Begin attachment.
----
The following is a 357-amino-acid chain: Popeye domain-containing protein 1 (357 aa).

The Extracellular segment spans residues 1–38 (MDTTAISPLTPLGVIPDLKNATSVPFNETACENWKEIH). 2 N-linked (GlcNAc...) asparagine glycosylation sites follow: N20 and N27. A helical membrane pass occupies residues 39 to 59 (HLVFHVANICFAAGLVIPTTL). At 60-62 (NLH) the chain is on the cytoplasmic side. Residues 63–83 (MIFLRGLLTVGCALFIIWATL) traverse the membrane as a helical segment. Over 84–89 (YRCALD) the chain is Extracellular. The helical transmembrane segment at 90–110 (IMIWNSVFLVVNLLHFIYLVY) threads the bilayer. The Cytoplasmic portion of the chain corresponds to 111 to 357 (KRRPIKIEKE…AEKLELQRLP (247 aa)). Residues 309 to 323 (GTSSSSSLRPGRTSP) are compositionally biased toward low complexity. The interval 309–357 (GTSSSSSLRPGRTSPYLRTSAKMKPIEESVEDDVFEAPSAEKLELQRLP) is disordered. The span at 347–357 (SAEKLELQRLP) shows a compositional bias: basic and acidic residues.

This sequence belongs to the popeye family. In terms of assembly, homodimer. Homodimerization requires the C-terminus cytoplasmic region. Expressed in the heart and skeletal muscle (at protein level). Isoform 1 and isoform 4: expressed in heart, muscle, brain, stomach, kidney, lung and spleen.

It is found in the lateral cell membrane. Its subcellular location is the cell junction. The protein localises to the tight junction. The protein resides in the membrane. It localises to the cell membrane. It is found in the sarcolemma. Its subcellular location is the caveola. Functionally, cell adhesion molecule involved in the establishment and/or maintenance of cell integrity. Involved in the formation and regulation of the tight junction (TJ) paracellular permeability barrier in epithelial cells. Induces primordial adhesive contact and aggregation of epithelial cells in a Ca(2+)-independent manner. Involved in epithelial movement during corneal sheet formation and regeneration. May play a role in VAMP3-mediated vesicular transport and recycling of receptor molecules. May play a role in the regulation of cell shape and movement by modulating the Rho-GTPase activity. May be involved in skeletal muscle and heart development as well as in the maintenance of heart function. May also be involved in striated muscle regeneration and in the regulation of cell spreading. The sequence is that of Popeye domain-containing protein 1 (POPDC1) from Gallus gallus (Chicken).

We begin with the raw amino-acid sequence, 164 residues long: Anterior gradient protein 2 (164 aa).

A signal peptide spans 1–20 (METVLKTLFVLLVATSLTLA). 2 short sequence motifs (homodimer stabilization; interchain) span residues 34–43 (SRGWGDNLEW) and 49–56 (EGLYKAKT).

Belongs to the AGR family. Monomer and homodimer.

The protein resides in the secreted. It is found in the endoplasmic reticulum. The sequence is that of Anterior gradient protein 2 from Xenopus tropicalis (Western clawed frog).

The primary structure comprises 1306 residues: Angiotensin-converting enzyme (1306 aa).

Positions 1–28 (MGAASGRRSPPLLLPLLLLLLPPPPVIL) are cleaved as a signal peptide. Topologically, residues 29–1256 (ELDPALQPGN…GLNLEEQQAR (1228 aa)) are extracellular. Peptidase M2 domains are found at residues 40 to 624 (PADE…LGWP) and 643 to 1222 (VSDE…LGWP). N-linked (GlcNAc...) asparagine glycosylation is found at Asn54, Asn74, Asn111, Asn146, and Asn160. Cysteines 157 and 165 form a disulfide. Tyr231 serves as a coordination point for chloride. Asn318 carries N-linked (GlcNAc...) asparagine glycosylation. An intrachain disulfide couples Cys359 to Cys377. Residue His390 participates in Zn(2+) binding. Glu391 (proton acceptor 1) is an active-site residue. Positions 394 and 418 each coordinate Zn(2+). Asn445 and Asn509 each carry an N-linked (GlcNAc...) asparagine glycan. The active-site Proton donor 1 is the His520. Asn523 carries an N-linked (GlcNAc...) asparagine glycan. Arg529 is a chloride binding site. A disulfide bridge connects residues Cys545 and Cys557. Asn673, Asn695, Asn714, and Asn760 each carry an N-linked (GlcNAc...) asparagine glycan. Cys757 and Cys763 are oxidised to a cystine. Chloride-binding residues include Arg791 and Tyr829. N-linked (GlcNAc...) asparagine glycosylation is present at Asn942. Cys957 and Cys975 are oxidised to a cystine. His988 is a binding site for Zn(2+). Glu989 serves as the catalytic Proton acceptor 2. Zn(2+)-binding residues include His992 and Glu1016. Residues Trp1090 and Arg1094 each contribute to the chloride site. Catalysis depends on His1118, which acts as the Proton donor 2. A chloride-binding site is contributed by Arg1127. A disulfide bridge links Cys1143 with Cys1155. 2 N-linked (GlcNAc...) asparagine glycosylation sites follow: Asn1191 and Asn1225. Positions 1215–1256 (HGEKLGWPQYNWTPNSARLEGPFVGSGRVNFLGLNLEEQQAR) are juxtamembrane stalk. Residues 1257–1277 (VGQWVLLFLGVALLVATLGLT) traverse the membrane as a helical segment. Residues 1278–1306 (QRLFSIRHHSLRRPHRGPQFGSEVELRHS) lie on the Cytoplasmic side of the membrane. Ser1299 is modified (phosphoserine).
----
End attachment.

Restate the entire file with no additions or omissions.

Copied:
The following is a 357-amino-acid chain: Popeye domain-containing protein 1 (357 aa).

The Extracellular segment spans residues 1–38 (MDTTAISPLTPLGVIPDLKNATSVPFNETACENWKEIH). 2 N-linked (GlcNAc...) asparagine glycosylation sites follow: N20 and N27. A helical membrane pass occupies residues 39 to 59 (HLVFHVANICFAAGLVIPTTL). At 60-62 (NLH) the chain is on the cytoplasmic side. Residues 63–83 (MIFLRGLLTVGCALFIIWATL) traverse the membrane as a helical segment. Over 84–89 (YRCALD) the chain is Extracellular. The helical transmembrane segment at 90–110 (IMIWNSVFLVVNLLHFIYLVY) threads the bilayer. The Cytoplasmic portion of the chain corresponds to 111 to 357 (KRRPIKIEKE…AEKLELQRLP (247 aa)). Residues 309 to 323 (GTSSSSSLRPGRTSP) are compositionally biased toward low complexity. The interval 309–357 (GTSSSSSLRPGRTSPYLRTSAKMKPIEESVEDDVFEAPSAEKLELQRLP) is disordered. The span at 347–357 (SAEKLELQRLP) shows a compositional bias: basic and acidic residues.

This sequence belongs to the popeye family. In terms of assembly, homodimer. Homodimerization requires the C-terminus cytoplasmic region. Expressed in the heart and skeletal muscle (at protein level). Isoform 1 and isoform 4: expressed in heart, muscle, brain, stomach, kidney, lung and spleen.

It is found in the lateral cell membrane. Its subcellular location is the cell junction. The protein localises to the tight junction. The protein resides in the membrane. It localises to the cell membrane. It is found in the sarcolemma. Its subcellular location is the caveola. Functionally, cell adhesion molecule involved in the establishment and/or maintenance of cell integrity. Involved in the formation and regulation of the tight junction (TJ) paracellular permeability barrier in epithelial cells. Induces primordial adhesive contact and aggregation of epithelial cells in a Ca(2+)-independent manner. Involved in epithelial movement during corneal sheet formation and regeneration. May play a role in VAMP3-mediated vesicular transport and recycling of receptor molecules. May play a role in the regulation of cell shape and movement by modulating the Rho-GTPase activity. May be involved in skeletal muscle and heart development as well as in the maintenance of heart function. May also be involved in striated muscle regeneration and in the regulation of cell spreading. The sequence is that of Popeye domain-containing protein 1 (POPDC1) from Gallus gallus (Chicken).

We begin with the raw amino-acid sequence, 164 residues long: Anterior gradient protein 2 (164 aa).

A signal peptide spans 1–20 (METVLKTLFVLLVATSLTLA). 2 short sequence motifs (homodimer stabilization; interchain) span residues 34–43 (SRGWGDNLEW) and 49–56 (EGLYKAKT).

Belongs to the AGR family. Monomer and homodimer.

The protein resides in the secreted. It is found in the endoplasmic reticulum. The sequence is that of Anterior gradient protein 2 from Xenopus tropicalis (Western clawed frog).

The primary structure comprises 1306 residues: Angiotensin-converting enzyme (1306 aa).

Positions 1–28 (MGAASGRRSPPLLLPLLLLLLPPPPVIL) are cleaved as a signal peptide. Topologically, residues 29–1256 (ELDPALQPGN…GLNLEEQQAR (1228 aa)) are extracellular. Peptidase M2 domains are found at residues 40 to 624 (PADE…LGWP) and 643 to 1222 (VSDE…LGWP). N-linked (GlcNAc...) asparagine glycosylation is found at Asn54, Asn74, Asn111, Asn146, and Asn160. Cysteines 157 and 165 form a disulfide. Tyr231 serves as a coordination point for chloride. Asn318 carries N-linked (GlcNAc...) asparagine glycosylation. An intrachain disulfide couples Cys359 to Cys377. Residue His390 participates in Zn(2+) binding. Glu391 (proton acceptor 1) is an active-site residue. Positions 394 and 418 each coordinate Zn(2+). Asn445 and Asn509 each carry an N-linked (GlcNAc...) asparagine glycan. The active-site Proton donor 1 is the His520. Asn523 carries an N-linked (GlcNAc...) asparagine glycan. Arg529 is a chloride binding site. A disulfide bridge connects residues Cys545 and Cys557. Asn673, Asn695, Asn714, and Asn760 each carry an N-linked (GlcNAc...) asparagine glycan. Cys757 and Cys763 are oxidised to a cystine. Chloride-binding residues include Arg791 and Tyr829. N-linked (GlcNAc...) asparagine glycosylation is present at Asn942. Cys957 and Cys975 are oxidised to a cystine. His988 is a binding site for Zn(2+). Glu989 serves as the catalytic Proton acceptor 2. Zn(2+)-binding residues include His992 and Glu1016. Residues Trp1090 and Arg1094 each contribute to the chloride site. Catalysis depends on His1118, which acts as the Proton donor 2. A chloride-binding site is contributed by Arg1127. A disulfide bridge links Cys1143 with Cys1155. 2 N-linked (GlcNAc...) asparagine glycosylation sites follow: Asn1191 and Asn1225. Positions 1215–1256 (HGEKLGWPQYNWTPNSARLEGPFVGSGRVNFLGLNLEEQQAR) are juxtamembrane stalk. Residues 1257–1277 (VGQWVLLFLGVALLVATLGLT) traverse the membrane as a helical segment. Residues 1278–1306 (QRLFSIRHHSLRRPHRGPQFGSEVELRHS) lie on the Cytoplasmic side of the membrane. Ser1299 is modified (phosphoserine).